Why App Savvy?
App Savvy started with a simple vision: be the guide for launching iPhone and iPad apps. There are many iPhone and iPad books available but the large majority of them are focused on design and development. Even ones that are more business-centric are simply not written by applying a disciplined and practical approach to building iPhone and iPad apps…because other authors do not have that background.
After working with new ventures and startups for the last decade as a product strategist, I successfully applied the principles I used in that work to the App Store. That approach is why I’ve been to create apps that are still bestsellers a year after their launch, even with 300,000 apps available. I don’t write that to gloat but to share that the process in App Savvy is not a framework provided by an author but rather a field guide detailed by a practitioner.
In addition, because I know I don’t have the market cornered on a proven approach to creating apps, I interviewed close to thirty of today’s best app creators including Smule, tap tap tap, Tapbots, Sophia Teutschler, and Mike Rundle. The full list of interviews and table of contents is available on the App Savvy website.
Who needs App Savvy?
The focus of App Savvy appeals to a broad audience including entrepreneurs, marketers, product managers, designers, and developers alike, across various industries. It’s possible that a solopreneur could use to it help estimate development costs and hire a team. But a developer may also want insight on the business, strategy, and marketing side of apps. Similarly, someone in a corporate setting may look to the book for assistance with concepts like beta testing and how to actually submit an app to Apple.
Advanced reviewers have told me and written that the reason they love App Savvy is because the content is immediately practical. It’s not a treatise on apps and it’s not meant to convince you apps are important. It’s a step-by-step guide for how to take an idea, vet it, and incorporate customers—from the outset—to make it successful.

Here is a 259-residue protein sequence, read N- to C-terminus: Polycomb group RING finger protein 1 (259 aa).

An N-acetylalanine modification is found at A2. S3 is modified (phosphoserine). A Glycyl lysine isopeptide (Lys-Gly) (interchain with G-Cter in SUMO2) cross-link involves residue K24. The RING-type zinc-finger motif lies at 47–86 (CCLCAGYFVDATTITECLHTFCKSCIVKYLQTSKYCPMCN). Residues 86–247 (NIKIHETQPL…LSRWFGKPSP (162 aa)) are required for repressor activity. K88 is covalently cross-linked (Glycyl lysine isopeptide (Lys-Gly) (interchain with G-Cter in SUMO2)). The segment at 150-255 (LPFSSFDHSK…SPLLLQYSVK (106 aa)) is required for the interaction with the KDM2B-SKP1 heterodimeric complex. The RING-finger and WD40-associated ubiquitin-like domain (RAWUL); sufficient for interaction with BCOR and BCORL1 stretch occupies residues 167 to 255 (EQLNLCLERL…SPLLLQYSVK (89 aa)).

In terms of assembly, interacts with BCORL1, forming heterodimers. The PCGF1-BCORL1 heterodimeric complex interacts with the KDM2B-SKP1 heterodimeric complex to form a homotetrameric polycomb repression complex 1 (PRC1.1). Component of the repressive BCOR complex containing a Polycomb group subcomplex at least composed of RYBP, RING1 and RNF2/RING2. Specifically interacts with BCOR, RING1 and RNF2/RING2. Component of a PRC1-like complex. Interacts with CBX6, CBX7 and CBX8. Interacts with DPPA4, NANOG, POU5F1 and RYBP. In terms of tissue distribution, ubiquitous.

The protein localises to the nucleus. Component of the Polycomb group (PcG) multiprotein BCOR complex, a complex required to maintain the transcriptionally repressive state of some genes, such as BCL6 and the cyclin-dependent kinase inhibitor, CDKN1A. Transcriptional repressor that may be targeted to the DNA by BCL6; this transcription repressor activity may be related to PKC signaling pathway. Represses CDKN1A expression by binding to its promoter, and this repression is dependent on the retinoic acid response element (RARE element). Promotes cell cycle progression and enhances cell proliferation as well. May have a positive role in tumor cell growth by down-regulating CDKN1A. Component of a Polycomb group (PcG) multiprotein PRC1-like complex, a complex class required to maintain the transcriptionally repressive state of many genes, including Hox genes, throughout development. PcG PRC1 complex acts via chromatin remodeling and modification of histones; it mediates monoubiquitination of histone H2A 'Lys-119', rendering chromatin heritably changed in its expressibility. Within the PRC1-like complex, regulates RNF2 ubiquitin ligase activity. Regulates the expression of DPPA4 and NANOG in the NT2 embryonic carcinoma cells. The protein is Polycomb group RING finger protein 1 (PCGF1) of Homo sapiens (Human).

How You Can Help
If you’ve been reading this blog for some time, you know that I’ve never asked for much…today, I could use your support. Whether you buy a book or not (please do!), blog posts, tweets, Facebook likes, Amazon reviews, and similar contributions are extremely important for App Savvy to be successful.
Here are some of the key links:
While I’ll be updating reviews more regularly on my book website, here are a handful of early reviews:
Writing App Savvy would not have been possible without many people’s help. I can’t detail that here (I had a hard enough time in the Acknowledgments) but I’d be remiss if I didn’t mention that writing this book was a sacrifice and labor of love for many others besides me. For that and for any part you’ve had in helping get it into people’s hands, during the production process or now, with it available to the public, I’m extremely humbled and grateful.
Debbie Ohi’s writing her novel, “Killer Zombie Squirrels From Outer Space” on the iPad. Because of that, she’s also created got a comprehensive review of iPad writing apps for writers.
We’ll continue to see interesting uses of the iPad but they are still the exception to the rule: the iPad primarily remains a consumption device. If you are developing apps, don’t forget the way most people are engaging the iPad.